Tax Roundup December 2016

Please find below the latest issue of Tax Roundup, a monthly digest of the latest and most important developments in national and international tax. Put together by our experts and delivered directly to your inbox every month, Tax Roundup identifies the tax issues that really matter, enabling you to get the right advice at the right time.


Charity trading subsidiaries can no longer Gift Aid all taxable profits to parent

HMRC has updated the rules on Gift Aid payments made by trading subsidiaries to their charity parent company. Previously, a trading subsidiary of a charity could Gift Aid all of its annual profits to the parent charity, reducing the subsidiary’s taxable profits to nil. This was possible because such Gift Aid donations were not considered as distributions by the trading subsidiary. This all changed when, earlier in the year, HMRC began viewing such payments as distributions. Payments made in accounting periods commencing on or after 1 April 2015 that exceed the subsidiaries’ profits available for distribution are now considered unlawful. The new rules will probably see profits remaining in the subsidiary company where they will be subject to tax. Charities should assess the impact of this new guidance on their operations. Bright Grahame Murray can help charities assess the effects of the new rules on their operations and recommend the best course of action.

Tax relief for residential landlords to be restricted

From 6 April 2017, restrictions on the tax relief that landlords of residential properties get for finance costs, including interest, will be phased in over a 4 year period. These changes will reduce the tax relief for such finance costs to the less beneficial basic rate of Income Tax (20%). This means that, by 2020/21, interest on mortgages, loans, overdrafts and other costs relating to residential property cannot be deducted against rental profits. The new rules are likely to lead to substantial increases in tax liabilities for many landlords with those who are highly leveraged being among the worst affected. Since companies are exempt from the finance cost reductions, incorporation is one possible solution. However, this option should be viewed with caution because it generates its own complications and liabilities. Landlords who think they may be affected should seek expert financial advice. Bright Grahame Murray can help businesses understand the impact of the restrictions on their business and identify solutions.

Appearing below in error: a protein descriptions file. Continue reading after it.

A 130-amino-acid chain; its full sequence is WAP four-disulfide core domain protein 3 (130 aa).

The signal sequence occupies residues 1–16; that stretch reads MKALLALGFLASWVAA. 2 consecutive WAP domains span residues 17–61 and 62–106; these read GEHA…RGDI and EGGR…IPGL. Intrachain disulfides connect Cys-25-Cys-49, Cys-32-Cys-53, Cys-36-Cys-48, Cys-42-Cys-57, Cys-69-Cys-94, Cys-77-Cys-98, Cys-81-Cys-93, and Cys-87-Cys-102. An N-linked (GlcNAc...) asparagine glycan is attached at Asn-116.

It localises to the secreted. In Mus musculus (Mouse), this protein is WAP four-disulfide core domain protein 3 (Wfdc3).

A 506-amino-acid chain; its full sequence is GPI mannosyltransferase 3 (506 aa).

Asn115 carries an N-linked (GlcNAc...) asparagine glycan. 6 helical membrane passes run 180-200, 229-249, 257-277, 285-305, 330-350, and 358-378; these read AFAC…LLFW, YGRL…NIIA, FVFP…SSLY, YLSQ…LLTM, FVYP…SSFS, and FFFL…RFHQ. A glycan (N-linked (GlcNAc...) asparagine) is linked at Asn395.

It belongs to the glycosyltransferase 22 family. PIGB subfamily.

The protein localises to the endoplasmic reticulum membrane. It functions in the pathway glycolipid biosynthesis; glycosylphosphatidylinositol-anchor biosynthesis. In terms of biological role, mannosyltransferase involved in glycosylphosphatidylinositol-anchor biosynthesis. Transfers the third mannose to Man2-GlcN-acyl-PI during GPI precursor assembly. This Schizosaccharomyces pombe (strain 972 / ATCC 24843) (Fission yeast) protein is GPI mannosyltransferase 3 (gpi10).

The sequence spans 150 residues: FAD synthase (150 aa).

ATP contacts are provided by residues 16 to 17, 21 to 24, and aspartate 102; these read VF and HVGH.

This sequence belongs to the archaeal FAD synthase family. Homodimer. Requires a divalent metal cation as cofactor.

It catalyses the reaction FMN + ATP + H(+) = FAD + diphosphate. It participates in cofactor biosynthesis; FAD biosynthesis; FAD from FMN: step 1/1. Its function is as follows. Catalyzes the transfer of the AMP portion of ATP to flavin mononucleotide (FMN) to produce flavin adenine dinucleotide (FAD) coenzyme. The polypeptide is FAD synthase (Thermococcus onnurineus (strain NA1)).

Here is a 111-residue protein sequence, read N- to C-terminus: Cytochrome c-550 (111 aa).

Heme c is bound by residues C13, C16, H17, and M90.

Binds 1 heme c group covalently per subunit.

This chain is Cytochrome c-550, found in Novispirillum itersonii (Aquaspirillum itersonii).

Reforms to corporation tax loss relief

From April 2017 companies will be allowed to use trading losses brought forward more flexibly. Currently, losses can be carried forward indefinitely but can only be used against future profits from the same trade. From April, trade losses carried forwards can be used against other profits, including non-trading profits (such as those relating to property). However, the amount of trade loss that can be set off against those profits will be limited. Where annual ‘group’ profits exceed £5 million, only 50% of the excess can be relieved by brought forwards losses. So although trade losses can still be carried forward indefinitely, it may take longer to use them up because the amount that can be offset each year is capped, once profits exceed £5 million.